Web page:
- Middle English, from Medieval Latin alcorānum, from Arabic al-qur'ān : al-, the + qur'ān, reading; see qrא in Semitic roots. (American Heritage® Dictionary of the English Language, Fourth Edition)
“Mahomet did when he published his Alcoran, which is a piece of work”
“Incorrectly called the Alcoran, l'Alcoran, or il Alcorano, 351.”
“Ellison, the first Muslim elected to Congress, requested to take the oath upon Jefferson’s personal copy of George Sale’s 1734 translation of the Koran, commonly called the Alcoran of Mohammed is published in London in 1764.”
“[T] he Saracens, press'd with their Religions being destitute of attesting Miracles, ¦ reply, That though there were no other Miracle to manifest the Excellency of their Religion ¦, yet the Alcoran it Self were sufficient, as being a Lasting Miracle that transcends all other Miracles.”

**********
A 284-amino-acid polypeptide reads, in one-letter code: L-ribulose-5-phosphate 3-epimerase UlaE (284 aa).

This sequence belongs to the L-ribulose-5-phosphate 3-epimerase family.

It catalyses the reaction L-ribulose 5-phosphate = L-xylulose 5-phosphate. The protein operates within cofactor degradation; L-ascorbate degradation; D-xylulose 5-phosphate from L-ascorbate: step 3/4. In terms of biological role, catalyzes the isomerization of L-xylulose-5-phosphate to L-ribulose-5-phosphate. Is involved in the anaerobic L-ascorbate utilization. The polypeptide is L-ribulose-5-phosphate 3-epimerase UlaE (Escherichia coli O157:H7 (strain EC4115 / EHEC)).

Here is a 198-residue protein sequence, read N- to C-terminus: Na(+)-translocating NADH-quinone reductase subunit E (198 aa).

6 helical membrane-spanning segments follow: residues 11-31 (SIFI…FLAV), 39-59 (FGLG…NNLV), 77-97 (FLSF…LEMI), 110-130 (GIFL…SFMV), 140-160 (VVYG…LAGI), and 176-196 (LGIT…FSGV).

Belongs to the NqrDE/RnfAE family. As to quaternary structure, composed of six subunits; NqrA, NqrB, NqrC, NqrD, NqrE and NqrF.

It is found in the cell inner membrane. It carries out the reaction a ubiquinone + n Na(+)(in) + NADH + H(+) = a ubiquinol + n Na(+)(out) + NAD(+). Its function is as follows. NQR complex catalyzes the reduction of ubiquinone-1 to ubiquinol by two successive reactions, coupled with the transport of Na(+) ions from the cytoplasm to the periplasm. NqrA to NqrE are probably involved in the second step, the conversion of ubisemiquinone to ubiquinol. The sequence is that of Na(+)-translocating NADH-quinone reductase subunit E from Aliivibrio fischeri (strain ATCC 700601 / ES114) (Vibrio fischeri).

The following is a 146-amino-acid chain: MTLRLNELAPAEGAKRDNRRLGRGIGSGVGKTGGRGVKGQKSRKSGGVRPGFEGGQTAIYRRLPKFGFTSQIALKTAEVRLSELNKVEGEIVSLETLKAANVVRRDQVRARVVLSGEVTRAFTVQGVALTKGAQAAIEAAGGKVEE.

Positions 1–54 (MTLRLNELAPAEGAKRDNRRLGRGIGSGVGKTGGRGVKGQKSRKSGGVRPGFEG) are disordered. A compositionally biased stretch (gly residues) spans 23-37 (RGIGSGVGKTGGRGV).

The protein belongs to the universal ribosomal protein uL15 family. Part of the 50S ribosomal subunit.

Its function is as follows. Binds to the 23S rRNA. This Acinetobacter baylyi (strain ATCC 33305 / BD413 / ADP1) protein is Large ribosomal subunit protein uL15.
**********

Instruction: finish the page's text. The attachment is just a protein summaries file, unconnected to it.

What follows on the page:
“Turkish Language; the Story of which is so surprizing, and beyond all to which their Alcoran can pretend, that she was almost perswaded to be a Christian.”
“Al – Basrah; when a word is half naturalised, like Alcoran or”
“Dictionary to the Academy and his Alcoran to the Abbé Bignon.”
“Turk upholds his Alcoran, by the prohibition of printing.”
“Talmud, and the Alcoran, than that this universal frame is without”
“In the Turks 'Alcoran, Mahomet is taken up to heaven, upon a Pegasus sent on purpose for him, as he lay in bed with his wife, and after some conference with God is set on ground again.”
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